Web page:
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Breaking Down the Newly Updated EEO-1 Component 2 Pay Data Materials Part 2

Proudly Serving Employers

In part one of this two-part series, the Orlando construction attorneys at Cotney Construction Law discussed the newly updated EEO-1 Component 2 Pay data materials. The Equal Employment Opportunity Commission (EEOC) updated the site for employers who need to submit pay and hours worked data for their annual EEO-1 reports.

Now, our Orlando construction attorneys will continue to discuss this topic, focusing on some recently provided answers to frequently asked questions related to EEO-1 reports. Failure to maintain compliance with EEOC provisions can greatly hinder your business by sticking you with fines or imprisonment.

Answering Employers’ Most Nagging Questions

To help mitigate confusion and provide employers with robust resources for maintaining EEOC compliance, the EEOC has provided answers to employers’ most nagging questions, including:

  • There is no requirement for filers to utilize the same workforce snapshot date they originally used when filing Component 1 reports for 2017 and 2018. However, they may utilize a different snapshot date (or period) for Component 2 reporting if necessary.
  • When reporting hours for exempt employees, employers should not stray from the typical 40/20 hours per week proxy numbers. If the employer chooses to do so, they can report actual hours worked. For instance, if an exempt employee works only 35 hours per week, the employer may report this figure instead of the 40- or 20-hour proxy. Employers can only use the proxy when dealing with workers who are putting in 40 or 20 hours a week. That said, an employer is not required to report proxy hours for every single exempt employee on their payroll. Employers can report actual hours for some workers and proxy hours for others if they have the relevant information.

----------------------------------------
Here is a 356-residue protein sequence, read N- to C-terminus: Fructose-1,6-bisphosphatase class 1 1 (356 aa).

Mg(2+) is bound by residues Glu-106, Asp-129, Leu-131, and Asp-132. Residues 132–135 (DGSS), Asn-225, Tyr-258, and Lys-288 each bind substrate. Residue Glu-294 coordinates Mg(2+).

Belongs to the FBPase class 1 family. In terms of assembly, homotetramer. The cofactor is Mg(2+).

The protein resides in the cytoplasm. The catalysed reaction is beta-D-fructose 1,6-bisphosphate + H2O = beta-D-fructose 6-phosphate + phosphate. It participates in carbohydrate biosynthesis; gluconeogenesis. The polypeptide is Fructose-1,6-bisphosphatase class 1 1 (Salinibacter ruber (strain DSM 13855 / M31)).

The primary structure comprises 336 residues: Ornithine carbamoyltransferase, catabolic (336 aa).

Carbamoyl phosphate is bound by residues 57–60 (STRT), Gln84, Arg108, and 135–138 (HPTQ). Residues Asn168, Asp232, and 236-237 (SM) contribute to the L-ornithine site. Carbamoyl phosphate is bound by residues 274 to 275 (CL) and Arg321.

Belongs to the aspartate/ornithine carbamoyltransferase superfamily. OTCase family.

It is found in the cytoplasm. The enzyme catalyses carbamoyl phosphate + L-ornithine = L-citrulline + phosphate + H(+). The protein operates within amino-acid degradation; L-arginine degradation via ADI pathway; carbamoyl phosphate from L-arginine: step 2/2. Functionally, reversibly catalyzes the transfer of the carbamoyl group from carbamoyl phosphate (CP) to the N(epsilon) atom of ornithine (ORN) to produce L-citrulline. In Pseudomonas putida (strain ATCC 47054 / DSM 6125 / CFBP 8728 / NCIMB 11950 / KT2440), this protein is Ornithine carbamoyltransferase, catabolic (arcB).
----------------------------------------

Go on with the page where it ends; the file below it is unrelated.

Consult an Orlando Construction Attorney

When it comes to employment law, you can’t afford to let a simple accident throw a wrench in your project. The EEOC is responsible for enforcing federal laws designed to level the playing field for all workers. Failure to maintain EEOC compliance can lead to lofty fines and even imprisonment. If you want to safeguard your business against any potential legal issues related to the EEOC, consult an Orlando construction attorney from Cotney Construction Law.

If you would like to speak with an Orlando construction attorney, please contact us today.

Disclaimer: The information contained in this article is for general educational information only. This information does not constitute legal advice, is not intended to constitute legal advice, nor should it be relied upon as legal advice for your specific factual pattern or situation.